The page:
scan the pertinent incident channels and remove non-essential channels from the scan list. VTAC36 VFIRE26 8TAC91 20 Radio Applications Gateway Device used to connect two or more radios of different frequency bands.. VHF, UHF, 700 and 800 MHz radios need a gateway to communicate with each other. Gateways can be fixed or portable, and often operated on multiple power sources. Radios can transmit and receive signals

to each other if they are on one of the frequencies used by the radio connected to the gateway. VTAC14 UTAC41D 8TAC91 21 Radio Applications Each time that communications on incidents or events is done with one-on-one cellular conversations, situational awareness is dramatically reduced from that of radios, whereby everyone can instantaneously listen in. If routine training on, and the actual use of, radios arent demonstrated and encouraged by leadership, new personnel may not realize the benefits, or even know how to properly use a radio. This could become a safety issue as well. 22

Practical Uses Microphones Hold a few inches from the mouth. Avoid high-noise environments transmitting. when Antennas Radio performs best when antenna is straight up. Check periodically for tightness of antenna and connector and for any damage. Portable radio signal can be blocked by the wearers body. Might need to hold a portable radio in the air to maximize antenna height. Mobile radios have more range than portables. Radios generate energy and heat when transmitting. Avoid touching an antenna, especially on a base or mobile radio. 23

Practical Uses Best Practices Make sure the radio is on the correct channel. Monitor the channel for traffic prior to transmitting, especially if you have just changed channels. Keep radio transmissions as short as possible. Use proper names or unit identification. Dont use profane or unacceptable language. Avoid the use of 10-codes or acronyms that others may not be familiar with. Check periodically to determine that your microphone is not accidentally keyed which could tie up the channel (all radios should be programmed with a transmit time-out timer of no more than 120 seconds/2 minutes) 24 Practical Uses Best Practices Avoid sounding excited on the radio. If multiple channels are used on the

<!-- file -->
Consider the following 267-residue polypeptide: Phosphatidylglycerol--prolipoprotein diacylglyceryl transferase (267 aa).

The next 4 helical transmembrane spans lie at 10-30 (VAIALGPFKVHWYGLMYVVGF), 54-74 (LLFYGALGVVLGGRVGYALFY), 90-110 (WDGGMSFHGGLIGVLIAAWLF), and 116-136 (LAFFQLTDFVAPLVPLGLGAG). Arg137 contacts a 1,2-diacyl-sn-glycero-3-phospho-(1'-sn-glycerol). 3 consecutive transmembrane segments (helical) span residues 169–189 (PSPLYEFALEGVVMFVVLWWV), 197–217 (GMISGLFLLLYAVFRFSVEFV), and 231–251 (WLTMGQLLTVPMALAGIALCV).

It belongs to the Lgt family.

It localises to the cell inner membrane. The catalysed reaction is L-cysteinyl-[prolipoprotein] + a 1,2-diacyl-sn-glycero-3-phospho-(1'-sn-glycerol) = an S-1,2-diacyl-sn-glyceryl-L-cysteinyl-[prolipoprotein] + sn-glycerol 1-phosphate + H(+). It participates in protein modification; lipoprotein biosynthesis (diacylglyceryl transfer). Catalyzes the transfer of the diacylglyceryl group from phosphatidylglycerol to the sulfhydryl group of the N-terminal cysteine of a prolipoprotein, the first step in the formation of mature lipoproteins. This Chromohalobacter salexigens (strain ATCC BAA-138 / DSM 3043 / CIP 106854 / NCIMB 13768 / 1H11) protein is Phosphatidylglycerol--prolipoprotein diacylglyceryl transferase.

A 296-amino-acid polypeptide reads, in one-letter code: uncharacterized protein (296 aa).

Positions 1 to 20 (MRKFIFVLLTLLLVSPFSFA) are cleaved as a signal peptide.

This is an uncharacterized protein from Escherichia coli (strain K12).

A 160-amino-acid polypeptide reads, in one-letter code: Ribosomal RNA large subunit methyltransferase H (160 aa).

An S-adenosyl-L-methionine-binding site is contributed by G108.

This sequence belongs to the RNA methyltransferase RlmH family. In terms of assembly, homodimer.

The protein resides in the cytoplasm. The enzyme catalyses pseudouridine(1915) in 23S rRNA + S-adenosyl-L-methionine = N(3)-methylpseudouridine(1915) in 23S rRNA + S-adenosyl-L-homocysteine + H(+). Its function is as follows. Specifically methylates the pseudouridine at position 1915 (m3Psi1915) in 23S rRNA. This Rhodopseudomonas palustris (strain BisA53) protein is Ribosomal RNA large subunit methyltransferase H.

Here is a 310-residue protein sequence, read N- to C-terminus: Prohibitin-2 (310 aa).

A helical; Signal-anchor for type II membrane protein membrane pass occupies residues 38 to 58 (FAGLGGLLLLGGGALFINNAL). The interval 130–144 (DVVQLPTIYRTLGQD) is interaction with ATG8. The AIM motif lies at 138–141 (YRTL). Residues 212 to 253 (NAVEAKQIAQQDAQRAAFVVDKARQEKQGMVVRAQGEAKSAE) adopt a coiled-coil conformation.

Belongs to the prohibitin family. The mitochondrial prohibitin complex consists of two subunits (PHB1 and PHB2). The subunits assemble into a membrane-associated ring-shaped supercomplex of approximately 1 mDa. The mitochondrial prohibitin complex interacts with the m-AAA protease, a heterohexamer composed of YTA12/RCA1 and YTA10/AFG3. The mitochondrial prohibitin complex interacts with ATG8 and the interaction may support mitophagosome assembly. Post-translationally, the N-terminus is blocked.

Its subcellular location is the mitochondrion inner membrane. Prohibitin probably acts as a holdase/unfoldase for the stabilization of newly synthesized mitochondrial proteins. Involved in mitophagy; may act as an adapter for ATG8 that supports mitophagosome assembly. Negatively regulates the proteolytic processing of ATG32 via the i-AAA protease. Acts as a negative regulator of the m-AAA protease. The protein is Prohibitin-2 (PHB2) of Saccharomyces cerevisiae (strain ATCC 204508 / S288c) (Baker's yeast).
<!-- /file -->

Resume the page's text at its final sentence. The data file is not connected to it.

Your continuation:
incident/event, say the channel your are on when calling. If using a repeater where there are multiple repeaters being monitored, say the name of the repeater you are using. Ensure the battery is charged on portable radios or that you have an extra battery or means of charging the battery. If a power outage is expected or possible, say due to severe weather, take every opportunity to charge the batteries. 25 Practical Uses Extended Operations Extra Rechargeable Batteries AA Battery Packs

12VDC Mobile Charger AC Charger with 12VDC110VAC inverter Prior to purchasing new portable radios, determine if the manufacturer offers AA battery holders or disposable batteries. 26 VHF 150 MHz Narrowband Interoperability Channels (12.5 kHz) Channel Name Receive Transmit Station Class CTCSS RX/TX

Use VCALL10 155.7525 155.7525 FBT / MO CSQ/156.7 Calling Channel VTAC11 151.1375 151.1375 FBT / MO CSQ/156.7

Tactical Channel 154.4525 154.4525 FBT / MO CSQ/156.7 Tactical Channel 158.7375 158.7375 FBT / MO CSQ/156.7 Tactical Channel